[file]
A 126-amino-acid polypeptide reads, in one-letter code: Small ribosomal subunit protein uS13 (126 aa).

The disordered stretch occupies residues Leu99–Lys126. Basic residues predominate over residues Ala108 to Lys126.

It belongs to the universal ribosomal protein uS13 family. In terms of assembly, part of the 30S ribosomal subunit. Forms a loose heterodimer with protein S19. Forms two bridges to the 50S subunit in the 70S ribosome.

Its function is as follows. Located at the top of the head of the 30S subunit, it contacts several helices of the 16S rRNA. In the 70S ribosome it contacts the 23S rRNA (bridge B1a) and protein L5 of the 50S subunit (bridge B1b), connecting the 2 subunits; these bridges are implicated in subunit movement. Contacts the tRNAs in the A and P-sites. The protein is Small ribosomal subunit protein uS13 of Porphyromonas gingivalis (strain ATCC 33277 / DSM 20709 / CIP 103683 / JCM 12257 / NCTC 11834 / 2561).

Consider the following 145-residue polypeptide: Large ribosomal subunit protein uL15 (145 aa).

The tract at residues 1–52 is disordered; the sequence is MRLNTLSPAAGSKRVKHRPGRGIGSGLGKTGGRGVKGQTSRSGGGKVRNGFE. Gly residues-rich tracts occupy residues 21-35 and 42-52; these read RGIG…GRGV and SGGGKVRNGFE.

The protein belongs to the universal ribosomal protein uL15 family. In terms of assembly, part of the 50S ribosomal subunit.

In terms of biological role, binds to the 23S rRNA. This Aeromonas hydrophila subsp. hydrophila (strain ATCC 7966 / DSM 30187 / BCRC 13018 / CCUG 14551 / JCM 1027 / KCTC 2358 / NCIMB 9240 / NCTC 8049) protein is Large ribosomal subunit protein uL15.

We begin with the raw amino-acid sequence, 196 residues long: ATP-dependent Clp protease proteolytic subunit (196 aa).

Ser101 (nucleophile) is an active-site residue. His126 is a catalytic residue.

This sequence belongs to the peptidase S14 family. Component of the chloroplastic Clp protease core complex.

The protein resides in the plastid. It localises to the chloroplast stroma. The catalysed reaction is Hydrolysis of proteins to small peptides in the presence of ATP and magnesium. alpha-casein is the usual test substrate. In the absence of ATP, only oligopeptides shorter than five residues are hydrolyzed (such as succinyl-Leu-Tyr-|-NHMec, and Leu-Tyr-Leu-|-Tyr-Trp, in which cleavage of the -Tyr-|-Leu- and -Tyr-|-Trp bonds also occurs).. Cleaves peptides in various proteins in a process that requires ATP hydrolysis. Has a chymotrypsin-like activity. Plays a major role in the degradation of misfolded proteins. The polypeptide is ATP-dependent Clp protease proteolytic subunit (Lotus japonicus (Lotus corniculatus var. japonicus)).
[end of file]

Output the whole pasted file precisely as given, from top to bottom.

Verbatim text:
A 126-amino-acid polypeptide reads, in one-letter code: Small ribosomal subunit protein uS13 (126 aa).

The disordered stretch occupies residues Leu99–Lys126. Basic residues predominate over residues Ala108 to Lys126.

It belongs to the universal ribosomal protein uS13 family. In terms of assembly, part of the 30S ribosomal subunit. Forms a loose heterodimer with protein S19. Forms two bridges to the 50S subunit in the 70S ribosome.

Its function is as follows. Located at the top of the head of the 30S subunit, it contacts several helices of the 16S rRNA. In the 70S ribosome it contacts the 23S rRNA (bridge B1a) and protein L5 of the 50S subunit (bridge B1b), connecting the 2 subunits; these bridges are implicated in subunit movement. Contacts the tRNAs in the A and P-sites. The protein is Small ribosomal subunit protein uS13 of Porphyromonas gingivalis (strain ATCC 33277 / DSM 20709 / CIP 103683 / JCM 12257 / NCTC 11834 / 2561).

Consider the following 145-residue polypeptide: Large ribosomal subunit protein uL15 (145 aa).

The tract at residues 1–52 is disordered; the sequence is MRLNTLSPAAGSKRVKHRPGRGIGSGLGKTGGRGVKGQTSRSGGGKVRNGFE. Gly residues-rich tracts occupy residues 21-35 and 42-52; these read RGIG…GRGV and SGGGKVRNGFE.

The protein belongs to the universal ribosomal protein uL15 family. In terms of assembly, part of the 50S ribosomal subunit.

In terms of biological role, binds to the 23S rRNA. This Aeromonas hydrophila subsp. hydrophila (strain ATCC 7966 / DSM 30187 / BCRC 13018 / CCUG 14551 / JCM 1027 / KCTC 2358 / NCIMB 9240 / NCTC 8049) protein is Large ribosomal subunit protein uL15.

We begin with the raw amino-acid sequence, 196 residues long: ATP-dependent Clp protease proteolytic subunit (196 aa).

Ser101 (nucleophile) is an active-site residue. His126 is a catalytic residue.

This sequence belongs to the peptidase S14 family. Component of the chloroplastic Clp protease core complex.

The protein resides in the plastid. It localises to the chloroplast stroma. The catalysed reaction is Hydrolysis of proteins to small peptides in the presence of ATP and magnesium. alpha-casein is the usual test substrate. In the absence of ATP, only oligopeptides shorter than five residues are hydrolyzed (such as succinyl-Leu-Tyr-|-NHMec, and Leu-Tyr-Leu-|-Tyr-Trp, in which cleavage of the -Tyr-|-Leu- and -Tyr-|-Trp bonds also occurs).. Cleaves peptides in various proteins in a process that requires ATP hydrolysis. Has a chymotrypsin-like activity. Plays a major role in the degradation of misfolded proteins. The polypeptide is ATP-dependent Clp protease proteolytic subunit (Lotus japonicus (Lotus corniculatus var. japonicus)).